Book Review: Beauty Queens by Libba Bray

The fifty contestants in the Miss Teen Dream pageant thought this was going to be a fun trip to the beach, where they could parade in their state-appropriate costumes and compete in front of the cameras. But sadly, their airplane had another idea crashing on a desert island and leaving the survivors stranded with little food, little water, and practically no eyeliner.

What’s a beauty queen to do? Continue to practice for the talent portion of the program–or wrestle snakes to the ground? Get a perfect tan–or learn to run wild? And what should happen when the sexy pirates show up?

Welcome to the heart of non-exfoliated darkness.

I read this book back when it first came out and I still really love it. However, only some things still hold up for me.

Let’s start with the good things I love about it. I know that for a lot of people, Bray’s over-the-top satire and stereotypes can be a little grating, but I really love it. It’s a super scathing look at our society in general, but especially our society’s ideas about femininity and girlhood. I loved it when I was 20, and I love it now.

I think I can credit this book with my first step to calling myself a feminist and when I first started to realize that not being like other girls was total BS. And I related to Adina so much when I read this years ago, and I found myself yelling at her the way that I yell at past me. I love her journey with unlearning internalized misogyny (and I totally relate too much to hating her mom for jumping to relationship to relationship (but that’s another story)).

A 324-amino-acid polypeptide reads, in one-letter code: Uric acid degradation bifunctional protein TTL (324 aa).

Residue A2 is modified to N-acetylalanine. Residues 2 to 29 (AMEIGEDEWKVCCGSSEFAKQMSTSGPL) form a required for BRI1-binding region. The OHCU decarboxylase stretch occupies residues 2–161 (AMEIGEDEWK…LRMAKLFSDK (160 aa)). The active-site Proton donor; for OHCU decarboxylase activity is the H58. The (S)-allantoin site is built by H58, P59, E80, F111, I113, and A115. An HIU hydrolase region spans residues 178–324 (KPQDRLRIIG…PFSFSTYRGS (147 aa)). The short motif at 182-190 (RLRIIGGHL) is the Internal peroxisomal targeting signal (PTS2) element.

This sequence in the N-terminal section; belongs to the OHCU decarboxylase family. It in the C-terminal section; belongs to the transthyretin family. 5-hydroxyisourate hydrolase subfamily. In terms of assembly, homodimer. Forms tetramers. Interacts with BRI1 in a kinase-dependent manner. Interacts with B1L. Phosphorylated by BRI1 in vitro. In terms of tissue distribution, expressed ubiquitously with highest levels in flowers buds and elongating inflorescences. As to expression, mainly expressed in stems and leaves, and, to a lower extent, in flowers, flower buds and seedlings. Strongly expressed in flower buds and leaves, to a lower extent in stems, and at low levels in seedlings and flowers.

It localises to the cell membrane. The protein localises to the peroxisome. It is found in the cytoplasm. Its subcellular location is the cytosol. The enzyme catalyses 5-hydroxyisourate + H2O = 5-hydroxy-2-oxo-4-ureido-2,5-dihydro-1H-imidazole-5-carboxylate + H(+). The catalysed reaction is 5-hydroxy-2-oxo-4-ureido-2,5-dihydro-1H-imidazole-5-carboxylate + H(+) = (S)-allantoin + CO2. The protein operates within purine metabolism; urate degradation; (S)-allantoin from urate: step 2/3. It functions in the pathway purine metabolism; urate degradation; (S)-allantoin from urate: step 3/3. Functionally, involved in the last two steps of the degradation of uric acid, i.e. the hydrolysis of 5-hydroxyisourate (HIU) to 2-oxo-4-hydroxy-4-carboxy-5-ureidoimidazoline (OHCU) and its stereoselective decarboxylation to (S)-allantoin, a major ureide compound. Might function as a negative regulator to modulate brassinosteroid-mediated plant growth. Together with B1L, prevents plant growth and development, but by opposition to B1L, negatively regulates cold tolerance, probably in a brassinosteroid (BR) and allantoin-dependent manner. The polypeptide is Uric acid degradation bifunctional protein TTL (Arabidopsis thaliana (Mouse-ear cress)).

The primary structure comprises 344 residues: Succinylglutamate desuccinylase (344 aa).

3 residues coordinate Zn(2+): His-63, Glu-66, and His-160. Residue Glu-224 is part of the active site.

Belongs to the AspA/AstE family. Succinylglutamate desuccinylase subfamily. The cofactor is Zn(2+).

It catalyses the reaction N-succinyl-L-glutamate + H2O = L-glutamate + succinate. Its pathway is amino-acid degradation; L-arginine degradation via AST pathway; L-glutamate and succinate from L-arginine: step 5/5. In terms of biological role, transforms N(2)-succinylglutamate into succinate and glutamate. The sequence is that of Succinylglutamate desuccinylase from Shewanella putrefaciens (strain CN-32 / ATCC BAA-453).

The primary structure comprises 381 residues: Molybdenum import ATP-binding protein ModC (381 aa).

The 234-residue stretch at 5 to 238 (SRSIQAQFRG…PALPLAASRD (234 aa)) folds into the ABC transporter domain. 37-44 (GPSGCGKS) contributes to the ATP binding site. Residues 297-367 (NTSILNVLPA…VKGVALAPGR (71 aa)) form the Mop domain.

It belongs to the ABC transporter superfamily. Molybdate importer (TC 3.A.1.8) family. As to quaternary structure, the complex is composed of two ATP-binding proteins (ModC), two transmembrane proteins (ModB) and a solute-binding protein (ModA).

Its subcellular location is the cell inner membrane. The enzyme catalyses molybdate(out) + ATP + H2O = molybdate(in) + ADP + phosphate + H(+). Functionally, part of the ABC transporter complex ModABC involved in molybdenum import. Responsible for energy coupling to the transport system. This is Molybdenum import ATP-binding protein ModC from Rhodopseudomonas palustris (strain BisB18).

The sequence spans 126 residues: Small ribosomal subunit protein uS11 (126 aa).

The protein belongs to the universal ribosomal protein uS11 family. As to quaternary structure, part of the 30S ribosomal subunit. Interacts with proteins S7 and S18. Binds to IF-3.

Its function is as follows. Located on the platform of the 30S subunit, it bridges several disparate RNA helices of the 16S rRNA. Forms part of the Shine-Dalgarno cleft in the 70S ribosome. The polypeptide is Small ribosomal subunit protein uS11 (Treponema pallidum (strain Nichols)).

What I love most about this, is that everyone learns something about themselves AND others. We all have misconceptions about ourselves and each other, but as women (especially young women) we’re taught to see each other as competition and this book hyper focuses on that. Overall, I think the heavy-handedness of the book works really well and it’s just overly ridiculous and funny and brilliant.

But there are two things that I don’t really like about it, Petra’s forced outing and the back and forth of Jennifer and Sosie’s relationship. Luckily, in these circumstances of fiction, nothing goes wrong too wrong with outing Petra. But in the real world, being forcibly outed as a trans person can be incredibly traumatic AND dangerous. In this situation of a deserted island there are no consequences for the girls that out Petra and they all learn something valuable from knowing a trans person, which is really just gross and that shouldn’t be what we’re teaching young girls.

Jennifer and Sosie’s friendship turned relationship turned friendship is really bothersome to me because, for one, Sosie doesn’t actually say that she’s bisexual, and two, it paints the stereotype that bisexual people don’t know what they want. Jennifer is a lesbian; she knows she likes girls and she went for the girl. Sosie, on the other hand, doesn’t know for sure what her sexuality is and that’s fine! It’s okay to be figuring out your sexuality, but with making Sosie the one that goes back and forth about her feelings for Jennifer, it perpetuates the stereotype the bisexual people are just confused and don’t know what they want and they’ll just leave you and that’s not okay.